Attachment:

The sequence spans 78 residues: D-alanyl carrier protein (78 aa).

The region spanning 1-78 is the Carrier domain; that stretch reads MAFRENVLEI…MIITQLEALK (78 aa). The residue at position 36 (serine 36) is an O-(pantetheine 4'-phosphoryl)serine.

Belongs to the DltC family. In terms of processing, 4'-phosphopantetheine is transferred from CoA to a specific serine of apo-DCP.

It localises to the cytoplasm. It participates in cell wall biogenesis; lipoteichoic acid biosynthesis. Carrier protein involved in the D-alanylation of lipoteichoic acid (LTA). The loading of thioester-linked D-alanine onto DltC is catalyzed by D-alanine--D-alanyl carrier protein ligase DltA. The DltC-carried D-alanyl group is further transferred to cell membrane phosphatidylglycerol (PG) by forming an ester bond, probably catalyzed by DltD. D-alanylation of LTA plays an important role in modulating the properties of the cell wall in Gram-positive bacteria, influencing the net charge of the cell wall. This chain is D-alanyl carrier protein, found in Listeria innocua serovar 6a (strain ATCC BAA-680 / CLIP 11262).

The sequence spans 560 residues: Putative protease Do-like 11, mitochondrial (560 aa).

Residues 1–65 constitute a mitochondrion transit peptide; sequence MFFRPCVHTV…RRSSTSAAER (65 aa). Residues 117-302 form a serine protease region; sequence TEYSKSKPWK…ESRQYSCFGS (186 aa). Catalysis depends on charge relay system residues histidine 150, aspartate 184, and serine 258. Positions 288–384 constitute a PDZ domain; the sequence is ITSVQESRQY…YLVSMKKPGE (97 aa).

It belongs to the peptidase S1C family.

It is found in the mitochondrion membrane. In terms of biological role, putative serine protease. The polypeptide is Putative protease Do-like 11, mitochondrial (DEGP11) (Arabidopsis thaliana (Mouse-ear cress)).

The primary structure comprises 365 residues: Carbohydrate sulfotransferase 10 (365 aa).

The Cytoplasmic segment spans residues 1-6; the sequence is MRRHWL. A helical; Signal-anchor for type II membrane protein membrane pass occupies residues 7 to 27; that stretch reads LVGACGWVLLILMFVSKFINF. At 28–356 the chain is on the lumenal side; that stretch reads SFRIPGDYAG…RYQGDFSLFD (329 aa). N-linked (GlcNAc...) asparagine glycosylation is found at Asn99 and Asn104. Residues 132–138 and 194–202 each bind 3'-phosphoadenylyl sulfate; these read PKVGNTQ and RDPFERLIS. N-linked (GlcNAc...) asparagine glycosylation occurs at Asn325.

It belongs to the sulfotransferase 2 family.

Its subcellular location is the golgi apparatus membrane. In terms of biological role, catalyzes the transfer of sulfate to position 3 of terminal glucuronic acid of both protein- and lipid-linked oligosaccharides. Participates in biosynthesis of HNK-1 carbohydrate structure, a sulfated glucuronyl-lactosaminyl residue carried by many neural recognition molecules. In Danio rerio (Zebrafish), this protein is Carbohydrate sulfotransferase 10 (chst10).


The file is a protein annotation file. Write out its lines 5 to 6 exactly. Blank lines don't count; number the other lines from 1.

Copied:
The sequence spans 560 residues: Putative protease Do-like 11, mitochondrial (560 aa).

Residues 1–65 constitute a mitochondrion transit peptide; sequence MFFRPCVHTV…RRSSTSAAER (65 aa). Residues 117-302 form a serine protease region; sequence TEYSKSKPWK…ESRQYSCFGS (186 aa). Catalysis depends on charge relay system residues histidine 150, aspartate 184, and serine 258. Positions 288–384 constitute a PDZ domain; the sequence is ITSVQESRQY…YLVSMKKPGE (97 aa).